Thursday, December 01, 2011

From man to man

Munich said:

Still, in the very fist puzzle (with the distraction theme) I only considered the check ...Rf8+, but not the check ...Bg3+. Nevertheless it is good to be able to find 35 checks/ minute instead of 6 or 7 checks per minute (the value I started with when I did the check-training).

Actually, you (Temposchlucker) found out what is the hypothesis of aoxomoxoa: difficult puzzles are made of several easy patterns. While an easy-easy puzzle contain often just 1 simple tactic, an "easy"-difficult puzzle often contain 2 or more easy-easy puzzle tactic ideas (remember my 2+2 = 4 equation?). Here the hypothesis of aox again, see point 5 & 9

 Of course being able to recognize 728 knightforks in 1 minute is better than 7 per minute. And if you want to do repetitions until mortgage foreclosure, be my guest.

I don't deny the importance of that. Everything what is said about that still stands today. But I suggest kindly to don't let that make you to miss the points I'm trying to make.

First of all you must realize that the patterns that make you miss problems are not tactical patterns at all. It are the patterns that live in the shadow of their famous brothers. It are the patterns with no name. It are the invisible patterns during normal play.

Only by deduction I was able to prove their very existence. Don't be blinded by their famous brothers! You can see them but you must make an effort to do so!

Where do you find those patterns? You can find them by what they instigate. Everytime you miss a problem you can deduct their existence. But they are not limited to tactical problems. Oh no! You can find them during your whole game where you make suboptimal moves.

Let's talk about the problem where you could win the queen. 413 people found the win of the queen but missed Ng6. Gotcha!! Be quick! Put the spotlights on before it escapes!

The move Ng6 attacking a loose piece can hardly be called a tactical pattern. It's just a move. Nothing new. One tempo used to attack the bishop, one tempo used to save the bishop. Happens all the time. You can hardly find a more modest move.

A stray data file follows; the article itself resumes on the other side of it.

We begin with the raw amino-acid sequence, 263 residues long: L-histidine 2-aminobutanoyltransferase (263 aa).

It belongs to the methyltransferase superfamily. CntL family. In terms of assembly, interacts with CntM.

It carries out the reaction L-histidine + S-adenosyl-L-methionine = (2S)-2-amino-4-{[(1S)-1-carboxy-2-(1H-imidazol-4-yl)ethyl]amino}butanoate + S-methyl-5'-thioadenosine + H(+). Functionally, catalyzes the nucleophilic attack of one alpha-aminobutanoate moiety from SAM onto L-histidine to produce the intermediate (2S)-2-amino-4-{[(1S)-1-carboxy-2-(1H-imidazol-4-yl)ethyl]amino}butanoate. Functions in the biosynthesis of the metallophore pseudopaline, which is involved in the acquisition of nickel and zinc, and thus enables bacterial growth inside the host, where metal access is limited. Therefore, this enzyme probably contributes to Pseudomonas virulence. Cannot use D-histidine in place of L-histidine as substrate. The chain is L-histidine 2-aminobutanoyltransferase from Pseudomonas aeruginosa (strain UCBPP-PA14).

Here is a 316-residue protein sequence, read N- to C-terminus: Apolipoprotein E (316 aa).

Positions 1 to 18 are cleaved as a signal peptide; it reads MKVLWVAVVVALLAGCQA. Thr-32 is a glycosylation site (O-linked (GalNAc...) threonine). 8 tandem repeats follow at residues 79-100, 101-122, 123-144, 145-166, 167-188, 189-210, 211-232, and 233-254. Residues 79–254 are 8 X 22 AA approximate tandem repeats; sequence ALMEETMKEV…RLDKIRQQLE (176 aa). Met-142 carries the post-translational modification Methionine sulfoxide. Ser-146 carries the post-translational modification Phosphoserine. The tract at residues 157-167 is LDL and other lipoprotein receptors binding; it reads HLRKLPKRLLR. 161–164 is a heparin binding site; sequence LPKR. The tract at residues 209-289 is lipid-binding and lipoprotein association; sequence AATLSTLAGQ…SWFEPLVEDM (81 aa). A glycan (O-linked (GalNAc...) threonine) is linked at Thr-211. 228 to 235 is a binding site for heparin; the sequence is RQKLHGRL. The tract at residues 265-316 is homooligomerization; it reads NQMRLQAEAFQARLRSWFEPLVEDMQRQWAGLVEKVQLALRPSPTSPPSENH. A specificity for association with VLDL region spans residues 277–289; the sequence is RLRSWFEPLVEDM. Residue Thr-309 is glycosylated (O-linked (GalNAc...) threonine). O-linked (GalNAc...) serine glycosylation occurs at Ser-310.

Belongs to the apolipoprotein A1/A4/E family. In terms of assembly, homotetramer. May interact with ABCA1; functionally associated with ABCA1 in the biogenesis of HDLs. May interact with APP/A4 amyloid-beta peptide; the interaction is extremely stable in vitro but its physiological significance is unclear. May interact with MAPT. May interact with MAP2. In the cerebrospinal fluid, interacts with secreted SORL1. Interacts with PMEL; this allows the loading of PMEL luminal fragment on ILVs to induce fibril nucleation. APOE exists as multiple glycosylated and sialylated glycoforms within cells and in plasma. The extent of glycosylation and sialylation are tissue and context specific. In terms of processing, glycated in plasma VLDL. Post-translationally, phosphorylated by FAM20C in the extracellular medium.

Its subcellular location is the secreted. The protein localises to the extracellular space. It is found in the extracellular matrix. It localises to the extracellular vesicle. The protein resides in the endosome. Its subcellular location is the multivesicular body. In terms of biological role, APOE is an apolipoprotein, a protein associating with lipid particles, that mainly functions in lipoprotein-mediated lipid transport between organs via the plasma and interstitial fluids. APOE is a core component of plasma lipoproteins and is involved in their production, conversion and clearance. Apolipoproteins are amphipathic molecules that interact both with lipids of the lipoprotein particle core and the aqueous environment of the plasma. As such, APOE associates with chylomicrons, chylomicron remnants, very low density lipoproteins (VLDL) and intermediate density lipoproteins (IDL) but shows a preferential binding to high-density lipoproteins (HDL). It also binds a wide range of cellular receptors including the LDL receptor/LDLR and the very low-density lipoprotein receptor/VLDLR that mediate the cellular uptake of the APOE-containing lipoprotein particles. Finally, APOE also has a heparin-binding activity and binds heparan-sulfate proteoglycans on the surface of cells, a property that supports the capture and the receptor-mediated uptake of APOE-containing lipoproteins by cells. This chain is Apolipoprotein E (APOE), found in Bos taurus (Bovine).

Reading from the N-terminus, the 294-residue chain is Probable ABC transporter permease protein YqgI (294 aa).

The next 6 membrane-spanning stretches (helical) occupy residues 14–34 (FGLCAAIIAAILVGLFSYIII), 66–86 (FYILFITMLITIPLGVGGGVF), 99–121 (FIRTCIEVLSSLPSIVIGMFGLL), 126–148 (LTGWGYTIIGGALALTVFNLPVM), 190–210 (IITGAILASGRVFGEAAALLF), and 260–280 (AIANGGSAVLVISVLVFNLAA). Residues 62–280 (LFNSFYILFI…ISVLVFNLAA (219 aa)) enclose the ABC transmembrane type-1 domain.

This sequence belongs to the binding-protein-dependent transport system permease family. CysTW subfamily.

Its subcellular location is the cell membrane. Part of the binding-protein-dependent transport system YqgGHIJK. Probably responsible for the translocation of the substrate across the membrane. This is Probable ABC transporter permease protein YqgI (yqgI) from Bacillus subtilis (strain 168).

These almost invisible modest patterns make us loose game after game. That raises the all important question: how can we make that we don't miss those volatile patterns? The answer is: THROUGH GUIDANCE BY COMMON SENSE!

Now what is more natural than to say by yourself "okay, I have found an interesting tactic, is there some counterattack that can knock my socks off while starting the tactic?" If you ask yourself that I bet you will find Rxe7. And if you have found that, how long would it take to find the antidote when you ask yourself "Ah, is there a way to safe my knight without loosing a tempo?"

This is what I mean by its not rocket science. It is just plain common sense. Our problem is that we don't use our plain common sense. And if our moves are not even guided by plain common sense, what on earth can we expect?

Now what's the receipe?
We must train to use our plain common sense to guide our pattern recognition.
How do we do that?
By finding the places where our plain common sense fails.
How do we recognize those places?
We recognize those places by where we fail the most.
Where do we fail the most?
At high rated tactics at Chess Tempo.
Tactics, has this anything to do with tactics?
Why not easy tactics?
Since you don't fail them.
Anything special about those high rated tactics?
Yes, take those who don't go deeper than 4 moves.
To prevent you from failing by lack of visualization or STM overload.
What about speed?
You can't speed up your common sense as long as you don't use it.
What about repetition?
Eat your heart out.


  1. Me Munich:
    You wrote:
    >Now what's the receipe?
    >We must train to use our plain
    >common sense to guide our pattern
    >How do we do that?
    >By finding the places where our >plain common sense fails.
    >How do we recognize those places?
    >We recognize those places by >where we fail the most.
    >Where do we fail the most?
    >At high rated tactics at Chess >Tempo.
    I agree that we find them in puzzles that we fail.
    >Where do we fail the most?
    >At high rated tactics at Chess >Tempo.
    This is true. Since high rated tactics consist of several such "places" (I call them patterns/concepts/themes), it is enough to fail 1 of these places.
    Let's do easy maths:
    The probability to find the correct answer for an easy puzzle is 90% (which has 1 pattern).
    The probability to find a different other easy puzzle is also 90% (it has a different pattern, but also just 1 pattern).

    The probability to find both answers correct is 0.90 x 0.90 = 0.81 = 81%. See? the probability to solve the puzzles are getting down the more patterns they contain!
    Now to speed:
    To find an easy puzzle within 7 seconds is 30%.
    To find 2 easy puzzles within 7 seconds each the probability is:
    0.3x0.3 = 0.09 = 9%.
    Assuming that a puzzle that contains 2 patterns at the same time is more than twice as difficult we might argue that we could even lower these 9% --> resulting in a very difficult puzzle.

    In the "win the queen" puzzle I had a long look to find the queen trap (40 seconds, probability is 90% to find this easy idea). I used my common sense to look out of any anti-tactics my opponent could do to me.
    I had a very short look at various moves. Each maybe 5 seconds. I did look at RxNe7 which sacrifices the exchange. I thought "well, then I am the exchange up". But I missed, that my knight on c6 is overloaded. If I take the rook, then the queen is not trapped anymore.
    Back to probability maths:
    queen-trap idea 90%
    overloading counter tactic 30%